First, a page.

Bournemouth

Welcome to Bournemouth, England's Coastal Garden
Section of a 1759 map of Hampshire by Isaac Taylor, showing the Manor of Christchurch and the area around the Bourne chine
Photochrom of Invalids' Walk, 1890s
A view of Bournemouth showing the temporary wooden jetty that was replaced by an iron pier in 1880.
Photochrom of the entrance to the pier, 1890s
The Waterfront Cinema and Leisure Complex (now demolished)
Bournemouth Town Hall was built in the Victorian period, originally serving as a hotel for visitors to the town.
Bournemouth Beach and Boscombe Pier
Financial services are crucial to the town's economy and Unisys was a major employer in the industry.
Bournemouth International Centre (BIC) is a national conference and music venue in the town.
Bournemouth Pier including the Pier Theatre
Shops and apartments in the centre of Bournemouth
The grave of writer Mary Shelley and her parents, including Mary Wollstonecraft, in St. Peter's Church, Bournemouth
Bournemouth Christmas Market in 2019
St Peter's Church, completed in 1879
The Grade II listed entrance to Boscombe Pier
Bournemouth railway station, built in 1885, with a replica Victorian iron and glass roof
Bournemouth and Poole College Lansdowne Campus
St Stephen's Church, Bournemouth, built in 1898
The Bournemouth Hebrew Congregation
A blue plaque marking the birthplace of Hubert Parry at 2, Richmond Terrace, Bournemouth
Blue Plaque on the Wall of St Peter's Churchyard commemorating the resting place of members of the Shelley family.

Coastal resort town in the Bournemouth, Christchurch and Poole council area of Dorset, England.

- Bournemouth

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Surveillance cameras on the corner of a building.

Closed-circuit television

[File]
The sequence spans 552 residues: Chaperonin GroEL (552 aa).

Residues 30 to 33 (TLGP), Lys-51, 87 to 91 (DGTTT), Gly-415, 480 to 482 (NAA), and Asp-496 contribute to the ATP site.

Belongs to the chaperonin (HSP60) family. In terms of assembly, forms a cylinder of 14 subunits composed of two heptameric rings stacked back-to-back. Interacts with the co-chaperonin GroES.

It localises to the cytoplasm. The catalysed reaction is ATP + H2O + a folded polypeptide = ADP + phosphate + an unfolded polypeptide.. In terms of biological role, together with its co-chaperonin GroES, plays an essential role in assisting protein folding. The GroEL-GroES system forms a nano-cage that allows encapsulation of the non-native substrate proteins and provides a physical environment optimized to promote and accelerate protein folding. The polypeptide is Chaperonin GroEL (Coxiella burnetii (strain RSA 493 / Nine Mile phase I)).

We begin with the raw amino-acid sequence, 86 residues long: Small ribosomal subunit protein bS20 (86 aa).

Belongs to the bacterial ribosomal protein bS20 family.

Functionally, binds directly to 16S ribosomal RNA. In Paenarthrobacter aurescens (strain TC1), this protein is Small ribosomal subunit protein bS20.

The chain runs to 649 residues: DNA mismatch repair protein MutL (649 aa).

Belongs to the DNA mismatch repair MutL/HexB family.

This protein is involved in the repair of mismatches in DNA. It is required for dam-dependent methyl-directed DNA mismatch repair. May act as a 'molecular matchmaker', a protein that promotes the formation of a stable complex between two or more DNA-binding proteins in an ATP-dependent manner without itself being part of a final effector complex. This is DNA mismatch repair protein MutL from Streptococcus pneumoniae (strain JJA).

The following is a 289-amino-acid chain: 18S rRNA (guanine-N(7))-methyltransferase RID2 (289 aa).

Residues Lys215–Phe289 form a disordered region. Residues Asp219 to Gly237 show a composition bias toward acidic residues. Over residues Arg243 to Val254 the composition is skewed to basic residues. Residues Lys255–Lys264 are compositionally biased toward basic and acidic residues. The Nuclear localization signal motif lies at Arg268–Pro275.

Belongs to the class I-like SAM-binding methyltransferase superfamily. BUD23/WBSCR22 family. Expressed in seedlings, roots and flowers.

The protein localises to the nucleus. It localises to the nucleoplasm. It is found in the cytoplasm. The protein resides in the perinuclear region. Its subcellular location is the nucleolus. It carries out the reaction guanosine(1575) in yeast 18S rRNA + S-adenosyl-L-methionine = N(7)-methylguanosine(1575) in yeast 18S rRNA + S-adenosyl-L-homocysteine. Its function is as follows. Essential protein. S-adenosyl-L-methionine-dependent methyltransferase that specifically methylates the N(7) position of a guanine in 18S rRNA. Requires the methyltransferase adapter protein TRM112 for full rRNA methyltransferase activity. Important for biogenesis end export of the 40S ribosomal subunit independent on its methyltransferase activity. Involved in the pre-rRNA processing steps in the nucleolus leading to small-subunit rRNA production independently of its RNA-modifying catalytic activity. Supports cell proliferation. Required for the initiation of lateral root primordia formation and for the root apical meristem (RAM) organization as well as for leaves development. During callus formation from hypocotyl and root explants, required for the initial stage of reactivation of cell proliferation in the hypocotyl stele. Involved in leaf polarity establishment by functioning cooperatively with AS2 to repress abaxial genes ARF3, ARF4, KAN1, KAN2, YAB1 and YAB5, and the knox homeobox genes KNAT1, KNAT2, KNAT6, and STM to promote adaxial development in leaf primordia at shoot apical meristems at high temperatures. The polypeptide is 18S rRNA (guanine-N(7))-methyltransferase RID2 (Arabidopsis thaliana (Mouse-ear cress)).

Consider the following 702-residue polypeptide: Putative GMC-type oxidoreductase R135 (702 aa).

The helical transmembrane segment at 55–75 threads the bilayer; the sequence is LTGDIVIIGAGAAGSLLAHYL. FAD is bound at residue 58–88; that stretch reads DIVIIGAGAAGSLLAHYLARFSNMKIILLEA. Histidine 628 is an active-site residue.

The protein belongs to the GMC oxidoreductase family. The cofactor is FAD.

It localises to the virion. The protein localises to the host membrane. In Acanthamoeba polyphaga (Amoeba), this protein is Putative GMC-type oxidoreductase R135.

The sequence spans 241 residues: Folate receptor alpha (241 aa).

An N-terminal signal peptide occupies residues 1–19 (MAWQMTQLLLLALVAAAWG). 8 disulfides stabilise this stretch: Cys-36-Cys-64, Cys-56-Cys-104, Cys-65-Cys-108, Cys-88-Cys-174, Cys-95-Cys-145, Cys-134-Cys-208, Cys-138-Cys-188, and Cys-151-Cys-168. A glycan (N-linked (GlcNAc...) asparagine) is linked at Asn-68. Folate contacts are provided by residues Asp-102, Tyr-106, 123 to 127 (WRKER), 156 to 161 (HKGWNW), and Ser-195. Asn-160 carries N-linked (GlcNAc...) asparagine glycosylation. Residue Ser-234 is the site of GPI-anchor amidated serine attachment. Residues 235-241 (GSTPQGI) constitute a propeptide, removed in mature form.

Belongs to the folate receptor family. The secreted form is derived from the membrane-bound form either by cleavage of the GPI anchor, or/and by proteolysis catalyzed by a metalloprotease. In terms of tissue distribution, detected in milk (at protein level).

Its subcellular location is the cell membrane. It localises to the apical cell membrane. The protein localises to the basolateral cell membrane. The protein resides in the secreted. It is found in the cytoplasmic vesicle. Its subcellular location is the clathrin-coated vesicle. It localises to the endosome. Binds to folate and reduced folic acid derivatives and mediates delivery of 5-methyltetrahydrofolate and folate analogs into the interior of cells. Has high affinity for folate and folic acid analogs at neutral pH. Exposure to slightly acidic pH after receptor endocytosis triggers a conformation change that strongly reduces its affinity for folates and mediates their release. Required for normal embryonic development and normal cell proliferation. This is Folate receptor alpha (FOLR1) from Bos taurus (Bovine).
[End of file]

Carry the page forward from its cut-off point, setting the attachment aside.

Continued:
Use of video cameras to transmit a signal to a specific place, on a limited set of monitors.

Use of video cameras to transmit a signal to a specific place, on a limited set of monitors.

Surveillance cameras on the corner of a building.
Surveillance camera in a residential community.
Dome camera in a railway station: Rotterdam central metro station
Closed circuit TV monitoring at the Central Police Control Station, Munich Germany in 1973.
Desk in one of the regional control-rooms of the National Police in the Netherlands in 2017.
CCTV control-room monitor wall for 176 open-street cameras in 2017.
The two-year-old James Bulger being led away by his killers, recorded on shopping centre CCTV in 1993. This narrow-bandwidth television system had a low frame rate.
Sign warning that premises are watched by CCTV cameras.
Closed circuit television cameras captured the perpetrator of the Washington Navy Yard shooting, Aaron Alexis, during his rampage
Digital Video Recorder for Public Transport
A crowdsourced map of CCTV cameras near Grande Arche using OpenStreetMap data.
Surveillance camera mounted on the walls of Rosenbad, one of the Swedish's government buildings in central Stockholm, which houses the Prime Minister's office. One of the parliament's (Riksdagen) building can be seen in the background.
A surveillance camera, aimed at a public street (Kungsgatan) in Stockholm, Sweden, mounted on top of the pole.